Thaksin Shinawatra has declared victory in national elections but in a concession to the opposition, the embattled prime minister agreed to establish a reconciliation committee to determine whether he is fit to rule (Al-Jazeera). Shinawatra, who called for the snap elections in the face of mass protests demanding his ouster, saw strong losses in Bangkok and other regions, leading to a political impasse (BBC). Candidates failed to gain the 20 percent of the vote required to take a parliamentary seat in nearly forty of the country’s constituencies, and the significant number of “no” votes and abstentions cast doubt on the election’s legitimacy.
Shinawatra, who was elected to a second term in a landslide just last year, called early elections after a storm of protests erupted in January (Economist) over his family's sale of its telecommunications company to a Singapore government corporation. The deal, which netted the Shinawatra family $1.9 billion tax-free, was not technically illegal but infuriated the Thai middle class, which has accused Thaksin of abusing his post for personal gain. The political situation leading up to the elections is explored in this CFR Background Q&A.
The opposition People's Alliance for Democracy boycotted the elections, staged near-daily protests, and called daily for Thaksin to resign (Xinhua). There has been resistance from other parts of society, as well. The Thai Supreme Administrative Court ruled March 25 that Thaksin's plans to sell off a quarter of the nationalized electricity monopoly showed conflicts of interest and would have created unfair competition (Asia Times). Critics say Shinawatra subverted civil society groups, paid for votes in rural areas, and condoned brutality in his crackdowns on the drug trade and an ongoing Muslim insurgency in the south. The International Crisis Group in this report calls on the Thai government to revise its response to the insurgency or face the prospect of it spreading. But the prime minister still enjoys strong support from the rural poor in the country's north and northeast, who credit him with drastically cutting poverty, improving the economy, and raising their living standards (VOA).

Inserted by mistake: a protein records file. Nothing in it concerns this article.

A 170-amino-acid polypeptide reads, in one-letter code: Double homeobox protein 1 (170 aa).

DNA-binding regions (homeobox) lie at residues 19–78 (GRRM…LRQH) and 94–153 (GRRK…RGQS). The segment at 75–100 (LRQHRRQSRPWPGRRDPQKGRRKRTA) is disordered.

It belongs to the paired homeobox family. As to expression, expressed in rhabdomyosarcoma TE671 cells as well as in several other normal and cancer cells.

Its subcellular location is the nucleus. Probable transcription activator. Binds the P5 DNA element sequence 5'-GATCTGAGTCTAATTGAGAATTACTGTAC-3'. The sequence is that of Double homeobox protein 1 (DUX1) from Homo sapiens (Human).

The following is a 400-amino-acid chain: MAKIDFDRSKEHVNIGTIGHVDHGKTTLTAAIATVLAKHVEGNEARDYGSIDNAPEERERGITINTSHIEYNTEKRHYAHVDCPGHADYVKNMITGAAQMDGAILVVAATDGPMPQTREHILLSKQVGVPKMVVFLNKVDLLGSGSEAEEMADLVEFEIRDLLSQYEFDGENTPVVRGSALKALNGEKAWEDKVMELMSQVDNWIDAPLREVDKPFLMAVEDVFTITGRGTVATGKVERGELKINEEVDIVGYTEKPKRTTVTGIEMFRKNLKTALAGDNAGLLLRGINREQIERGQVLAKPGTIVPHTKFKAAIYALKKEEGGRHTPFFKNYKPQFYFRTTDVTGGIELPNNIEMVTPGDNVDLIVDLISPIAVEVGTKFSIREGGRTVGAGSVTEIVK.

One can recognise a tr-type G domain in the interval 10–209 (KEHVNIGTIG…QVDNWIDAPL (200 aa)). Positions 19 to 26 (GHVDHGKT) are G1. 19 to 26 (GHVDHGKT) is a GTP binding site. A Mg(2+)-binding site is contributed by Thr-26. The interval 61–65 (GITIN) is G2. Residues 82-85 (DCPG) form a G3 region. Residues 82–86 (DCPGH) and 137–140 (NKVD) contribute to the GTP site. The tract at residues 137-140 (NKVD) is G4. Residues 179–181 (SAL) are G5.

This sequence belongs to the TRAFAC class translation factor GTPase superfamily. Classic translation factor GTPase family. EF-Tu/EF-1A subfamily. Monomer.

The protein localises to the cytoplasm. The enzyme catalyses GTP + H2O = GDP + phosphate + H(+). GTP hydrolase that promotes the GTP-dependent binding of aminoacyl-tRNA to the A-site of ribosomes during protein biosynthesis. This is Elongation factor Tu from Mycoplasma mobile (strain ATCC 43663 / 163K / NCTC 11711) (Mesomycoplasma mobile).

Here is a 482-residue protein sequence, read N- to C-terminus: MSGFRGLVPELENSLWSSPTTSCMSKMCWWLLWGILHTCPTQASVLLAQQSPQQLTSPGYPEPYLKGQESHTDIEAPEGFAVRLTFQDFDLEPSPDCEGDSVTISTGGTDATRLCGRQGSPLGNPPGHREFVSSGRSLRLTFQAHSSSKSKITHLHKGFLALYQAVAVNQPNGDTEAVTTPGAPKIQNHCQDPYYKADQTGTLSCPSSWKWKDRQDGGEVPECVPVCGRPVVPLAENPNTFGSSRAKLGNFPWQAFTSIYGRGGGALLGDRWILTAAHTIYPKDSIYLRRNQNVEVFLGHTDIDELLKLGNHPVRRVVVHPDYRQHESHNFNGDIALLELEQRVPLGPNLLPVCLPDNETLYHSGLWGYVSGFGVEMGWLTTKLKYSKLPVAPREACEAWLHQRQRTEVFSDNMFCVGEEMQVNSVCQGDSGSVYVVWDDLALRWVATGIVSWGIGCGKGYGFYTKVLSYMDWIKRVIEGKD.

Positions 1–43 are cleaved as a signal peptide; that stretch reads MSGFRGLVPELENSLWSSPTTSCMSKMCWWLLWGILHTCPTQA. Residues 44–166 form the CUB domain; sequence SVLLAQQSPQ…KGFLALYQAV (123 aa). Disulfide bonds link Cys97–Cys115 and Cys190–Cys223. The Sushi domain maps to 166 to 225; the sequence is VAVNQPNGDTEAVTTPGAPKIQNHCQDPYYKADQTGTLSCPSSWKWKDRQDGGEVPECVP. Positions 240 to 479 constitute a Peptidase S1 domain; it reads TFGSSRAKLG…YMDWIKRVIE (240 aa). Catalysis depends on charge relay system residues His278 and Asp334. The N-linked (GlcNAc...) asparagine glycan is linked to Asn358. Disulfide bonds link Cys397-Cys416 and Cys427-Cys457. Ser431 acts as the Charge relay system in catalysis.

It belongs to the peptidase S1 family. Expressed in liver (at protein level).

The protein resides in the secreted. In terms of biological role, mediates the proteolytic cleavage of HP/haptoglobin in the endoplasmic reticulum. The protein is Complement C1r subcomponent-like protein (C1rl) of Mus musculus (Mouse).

The Bangkok Post says Shinawatra has no one to blame but himself for his current precarious position. Thailand's the Nation says even if Thaksin wins Sunday's vote, his lack of ethics has lost him legitimacy. And financial consultant Jephraim Gundzik writes in the Asia Times that Thailand's ongoing political turmoil will hurt its economy and investment prospects.
Many are looking to King Bhumibol Adulyadej, a revered figure, to solve the political crisis. He has stepped into volatile situations in the past, and could do so again. But Japan's Asahi Shimbun says Thailand, one of the first democratic countries in Asia, cannot continue relying on the king to solve its intractable political problems.
The report from an Asia Foundation conference on U.S.-Thailand relations in the twenty-first century explores the history of the ties between the two countries and says that, while anti-American sentiment is on the rise in Thailand, the two countries can work together (PDF) on issues including fighting the drug trade and the war on terror, combating human trafficking, and reducing the HIV/AIDS infection rate.